There is a place on the west coast of Australia called Monkey Mia. It’s famous for the dolphins that come ashore. I was there in about 1995 after a research cruise that ended in Perth. But, we never saw any dolphins.
“Monkey Mia” is a good nickname for my Mia now who seems utterly determined to master the monkey bars as soon as she can.
This evening, we went to the park. Zoe is a pro at the monkey bars, so fast that I couldn’t get any pictures of her on them. I was also trying to help spot Mia. Little did I know that Mia had moved on and no longer wanted my help.
Zoe is trying to master her next challenge with climbing trees with branches that are kind of hard to reach.
So, here’s Mia in a series of action shots. Her focus and motor planning are palpable. She makes the riskier big reach with lefty as she knows that’s safer for her and then she’s able to reach and extend her fingers to grasp with righty.
Every occupational therapist who has worked with Mia has focused on helping her extend her right arm, hand, and wrist. This shot below is an incredibly clear view of how well she has to do that to succeed in her goal of mastering the monkey bars.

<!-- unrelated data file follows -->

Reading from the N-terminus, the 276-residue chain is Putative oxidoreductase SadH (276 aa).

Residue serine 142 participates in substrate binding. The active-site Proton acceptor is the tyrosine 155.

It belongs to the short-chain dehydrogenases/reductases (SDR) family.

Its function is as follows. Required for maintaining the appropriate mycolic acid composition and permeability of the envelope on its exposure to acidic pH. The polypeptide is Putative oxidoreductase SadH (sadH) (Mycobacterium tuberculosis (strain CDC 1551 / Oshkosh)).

And, here’s a video of Mia putting it all together on the monkey bars.
Earlier this week, Mia figured out how to get started on her bike on her own. She’s been riding it well for a few weeks but still needed a tiny push to get going. No longer. It’s almost as if each new motor skill she masters drives her to find the next challenge. In the last picture above, she’s reaching for the fifth bar. There are only two or three after that. And, she wants to go back to the park to practice so she can go all the way across. She did the monkey bars so many times this evening, dropping to the ground each time her arms gave out. She’d get up and say, “I need to try again.” I started to worry that her determination was so intense she might keep trying past the point of fatigue and injure herself. I gave my 5 minute warning and we biked home for bedtime snack.
This post is part of my streak of posts in the month of May to spread awareness about pediatric stroke. Please consider donating to support Children’s Hemiplegia and Stroke Association, an organization that has helped our family with support and information.
Update on September 3, 2013
Here’s Mia yesterday at 4 years 2 months old (four months after her early forays shown above) showing me that she has been practicing and can go all the way across the monkey bars. Note how confident and nonchalant she is. She just knows she can do it and she does. You might also notice that she consistently reaches first with her left arm (unaffected) and then with her right arm (affected by stroke). She does this for every one of the seven bars, reaching first with lefty, then with righty. She happens to be wearing the same lucky butterfly shirt she wore in May when I first captured her learning to swing on the monkey bars in the still and video images above.